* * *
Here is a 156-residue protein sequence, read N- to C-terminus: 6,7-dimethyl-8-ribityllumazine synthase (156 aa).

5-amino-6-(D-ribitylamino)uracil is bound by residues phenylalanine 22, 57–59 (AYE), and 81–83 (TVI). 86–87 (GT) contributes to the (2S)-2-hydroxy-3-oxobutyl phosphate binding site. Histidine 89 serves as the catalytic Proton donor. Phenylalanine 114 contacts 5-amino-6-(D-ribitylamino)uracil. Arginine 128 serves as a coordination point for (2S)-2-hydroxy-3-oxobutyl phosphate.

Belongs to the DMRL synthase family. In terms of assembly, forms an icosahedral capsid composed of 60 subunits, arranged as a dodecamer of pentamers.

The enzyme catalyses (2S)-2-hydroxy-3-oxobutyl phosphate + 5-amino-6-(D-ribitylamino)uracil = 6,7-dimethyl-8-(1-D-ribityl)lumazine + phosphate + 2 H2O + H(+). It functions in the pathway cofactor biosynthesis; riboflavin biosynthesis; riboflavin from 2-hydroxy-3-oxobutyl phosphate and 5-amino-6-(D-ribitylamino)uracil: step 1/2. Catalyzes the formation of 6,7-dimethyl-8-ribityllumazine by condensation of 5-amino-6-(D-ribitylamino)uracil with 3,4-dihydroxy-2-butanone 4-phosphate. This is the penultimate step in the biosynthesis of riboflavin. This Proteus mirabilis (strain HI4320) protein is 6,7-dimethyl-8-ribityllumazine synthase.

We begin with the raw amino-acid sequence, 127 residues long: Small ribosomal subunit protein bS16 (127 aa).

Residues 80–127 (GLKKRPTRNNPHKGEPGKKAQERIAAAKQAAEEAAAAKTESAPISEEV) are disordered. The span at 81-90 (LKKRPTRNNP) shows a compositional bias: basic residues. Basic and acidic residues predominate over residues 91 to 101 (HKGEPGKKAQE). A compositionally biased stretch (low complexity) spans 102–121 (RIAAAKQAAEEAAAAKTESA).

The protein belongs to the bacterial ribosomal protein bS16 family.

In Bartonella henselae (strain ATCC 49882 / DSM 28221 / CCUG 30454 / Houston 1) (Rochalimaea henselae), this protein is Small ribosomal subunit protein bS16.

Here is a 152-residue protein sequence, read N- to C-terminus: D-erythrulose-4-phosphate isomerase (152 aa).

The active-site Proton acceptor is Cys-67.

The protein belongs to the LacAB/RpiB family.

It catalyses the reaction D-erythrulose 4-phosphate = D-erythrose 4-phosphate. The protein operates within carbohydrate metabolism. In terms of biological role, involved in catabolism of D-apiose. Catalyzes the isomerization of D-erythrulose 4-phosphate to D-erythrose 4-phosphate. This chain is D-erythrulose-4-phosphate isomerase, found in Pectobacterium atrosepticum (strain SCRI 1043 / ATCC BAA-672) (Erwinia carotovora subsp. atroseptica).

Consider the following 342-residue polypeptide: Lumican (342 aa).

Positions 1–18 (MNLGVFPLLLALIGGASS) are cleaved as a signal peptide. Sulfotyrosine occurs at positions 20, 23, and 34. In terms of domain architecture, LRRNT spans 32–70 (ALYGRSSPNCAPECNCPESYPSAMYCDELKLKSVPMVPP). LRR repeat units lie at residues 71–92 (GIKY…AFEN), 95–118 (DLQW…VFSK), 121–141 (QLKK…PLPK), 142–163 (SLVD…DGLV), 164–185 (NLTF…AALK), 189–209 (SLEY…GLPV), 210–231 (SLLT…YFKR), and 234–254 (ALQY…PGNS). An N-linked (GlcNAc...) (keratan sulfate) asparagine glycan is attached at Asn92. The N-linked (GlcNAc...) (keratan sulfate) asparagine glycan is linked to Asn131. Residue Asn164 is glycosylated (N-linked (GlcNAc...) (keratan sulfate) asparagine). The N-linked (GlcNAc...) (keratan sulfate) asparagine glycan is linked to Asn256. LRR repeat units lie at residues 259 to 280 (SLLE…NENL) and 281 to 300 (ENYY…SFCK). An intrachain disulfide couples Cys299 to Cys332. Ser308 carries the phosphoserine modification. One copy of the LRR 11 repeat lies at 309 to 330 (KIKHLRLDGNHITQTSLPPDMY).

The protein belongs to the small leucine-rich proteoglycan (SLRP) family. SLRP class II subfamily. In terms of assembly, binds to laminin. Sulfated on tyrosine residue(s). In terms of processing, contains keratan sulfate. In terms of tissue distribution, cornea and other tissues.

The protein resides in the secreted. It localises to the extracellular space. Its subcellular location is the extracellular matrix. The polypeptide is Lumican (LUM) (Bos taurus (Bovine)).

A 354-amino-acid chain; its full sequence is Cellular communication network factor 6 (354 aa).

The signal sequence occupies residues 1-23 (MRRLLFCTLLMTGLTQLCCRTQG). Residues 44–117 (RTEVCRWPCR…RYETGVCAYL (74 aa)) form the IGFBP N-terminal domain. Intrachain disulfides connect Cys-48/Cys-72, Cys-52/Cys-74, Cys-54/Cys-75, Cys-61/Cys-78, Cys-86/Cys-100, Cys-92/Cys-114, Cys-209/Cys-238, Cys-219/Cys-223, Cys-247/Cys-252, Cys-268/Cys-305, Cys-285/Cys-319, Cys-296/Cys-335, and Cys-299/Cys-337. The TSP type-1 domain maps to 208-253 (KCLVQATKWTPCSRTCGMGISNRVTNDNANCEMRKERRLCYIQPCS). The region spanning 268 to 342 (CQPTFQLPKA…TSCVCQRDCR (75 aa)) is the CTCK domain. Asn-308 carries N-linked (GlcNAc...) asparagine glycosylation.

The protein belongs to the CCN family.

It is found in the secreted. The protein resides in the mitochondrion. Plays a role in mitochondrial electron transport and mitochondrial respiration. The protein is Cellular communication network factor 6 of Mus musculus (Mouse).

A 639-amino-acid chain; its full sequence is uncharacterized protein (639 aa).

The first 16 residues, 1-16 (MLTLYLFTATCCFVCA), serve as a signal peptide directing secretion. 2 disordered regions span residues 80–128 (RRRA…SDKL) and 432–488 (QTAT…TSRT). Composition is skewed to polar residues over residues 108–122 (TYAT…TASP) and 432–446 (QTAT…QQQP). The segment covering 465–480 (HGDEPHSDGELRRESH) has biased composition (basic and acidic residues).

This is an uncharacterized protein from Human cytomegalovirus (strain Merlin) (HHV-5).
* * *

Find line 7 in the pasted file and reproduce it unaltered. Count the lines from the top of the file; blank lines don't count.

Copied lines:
The protein belongs to the bacterial ribosomal protein bS16 family.